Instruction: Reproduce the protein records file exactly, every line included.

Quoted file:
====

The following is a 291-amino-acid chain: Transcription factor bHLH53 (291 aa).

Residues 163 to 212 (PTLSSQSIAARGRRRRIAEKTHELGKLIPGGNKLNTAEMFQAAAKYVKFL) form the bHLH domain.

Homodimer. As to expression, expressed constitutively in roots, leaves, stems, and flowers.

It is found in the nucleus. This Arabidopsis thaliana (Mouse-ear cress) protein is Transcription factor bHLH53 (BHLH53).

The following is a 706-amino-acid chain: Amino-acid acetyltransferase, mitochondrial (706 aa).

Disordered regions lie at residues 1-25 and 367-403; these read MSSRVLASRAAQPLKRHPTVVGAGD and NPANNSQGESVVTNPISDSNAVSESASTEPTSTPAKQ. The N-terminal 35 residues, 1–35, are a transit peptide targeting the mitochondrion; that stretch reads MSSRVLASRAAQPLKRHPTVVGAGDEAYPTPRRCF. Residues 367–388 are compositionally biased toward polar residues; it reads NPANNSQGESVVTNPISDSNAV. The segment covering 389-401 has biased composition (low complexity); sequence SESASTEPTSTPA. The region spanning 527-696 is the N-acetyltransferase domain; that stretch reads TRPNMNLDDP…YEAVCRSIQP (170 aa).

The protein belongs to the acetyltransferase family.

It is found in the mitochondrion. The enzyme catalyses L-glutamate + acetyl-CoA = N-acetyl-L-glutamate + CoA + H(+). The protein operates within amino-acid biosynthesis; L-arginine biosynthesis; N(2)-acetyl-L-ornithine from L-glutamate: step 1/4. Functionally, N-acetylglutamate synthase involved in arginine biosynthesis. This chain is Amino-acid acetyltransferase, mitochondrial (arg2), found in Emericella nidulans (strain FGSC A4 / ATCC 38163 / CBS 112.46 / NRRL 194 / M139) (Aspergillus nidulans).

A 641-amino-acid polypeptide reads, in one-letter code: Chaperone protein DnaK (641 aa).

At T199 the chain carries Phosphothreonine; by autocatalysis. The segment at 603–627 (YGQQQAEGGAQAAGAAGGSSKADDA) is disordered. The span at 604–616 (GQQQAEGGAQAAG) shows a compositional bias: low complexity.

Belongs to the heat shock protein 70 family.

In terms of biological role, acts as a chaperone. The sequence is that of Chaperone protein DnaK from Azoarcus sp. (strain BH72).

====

The following is a 291-amino-acid chain: Transcription factor bHLH53 (291 aa).

Residues 163 to 212 (PTLSSQSIAARGRRRRIAEKTHELGKLIPGGNKLNTAEMFQAAAKYVKFL) form the bHLH domain.

Homodimer. As to expression, expressed constitutively in roots, leaves, stems, and flowers.

It is found in the nucleus. This Arabidopsis thaliana (Mouse-ear cress) protein is Transcription factor bHLH53 (BHLH53).

The following is a 706-amino-acid chain: Amino-acid acetyltransferase, mitochondrial (706 aa).

Disordered regions lie at residues 1-25 and 367-403; these read MSSRVLASRAAQPLKRHPTVVGAGD and NPANNSQGESVVTNPISDSNAVSESASTEPTSTPAKQ. The N-terminal 35 residues, 1–35, are a transit peptide targeting the mitochondrion; that stretch reads MSSRVLASRAAQPLKRHPTVVGAGDEAYPTPRRCF. Residues 367–388 are compositionally biased toward polar residues; it reads NPANNSQGESVVTNPISDSNAV. The segment covering 389-401 has biased composition (low complexity); sequence SESASTEPTSTPA. The region spanning 527-696 is the N-acetyltransferase domain; that stretch reads TRPNMNLDDP…YEAVCRSIQP (170 aa).

The protein belongs to the acetyltransferase family.

It is found in the mitochondrion. The enzyme catalyses L-glutamate + acetyl-CoA = N-acetyl-L-glutamate + CoA + H(+). The protein operates within amino-acid biosynthesis; L-arginine biosynthesis; N(2)-acetyl-L-ornithine from L-glutamate: step 1/4. Functionally, N-acetylglutamate synthase involved in arginine biosynthesis. This chain is Amino-acid acetyltransferase, mitochondrial (arg2), found in Emericella nidulans (strain FGSC A4 / ATCC 38163 / CBS 112.46 / NRRL 194 / M139) (Aspergillus nidulans).

A 641-amino-acid polypeptide reads, in one-letter code: Chaperone protein DnaK (641 aa).

At T199 the chain carries Phosphothreonine; by autocatalysis. The segment at 603–627 (YGQQQAEGGAQAAGAAGGSSKADDA) is disordered. The span at 604–616 (GQQQAEGGAQAAG) shows a compositional bias: low complexity.

Belongs to the heat shock protein 70 family.

In terms of biological role, acts as a chaperone. The sequence is that of Chaperone protein DnaK from Azoarcus sp. (strain BH72).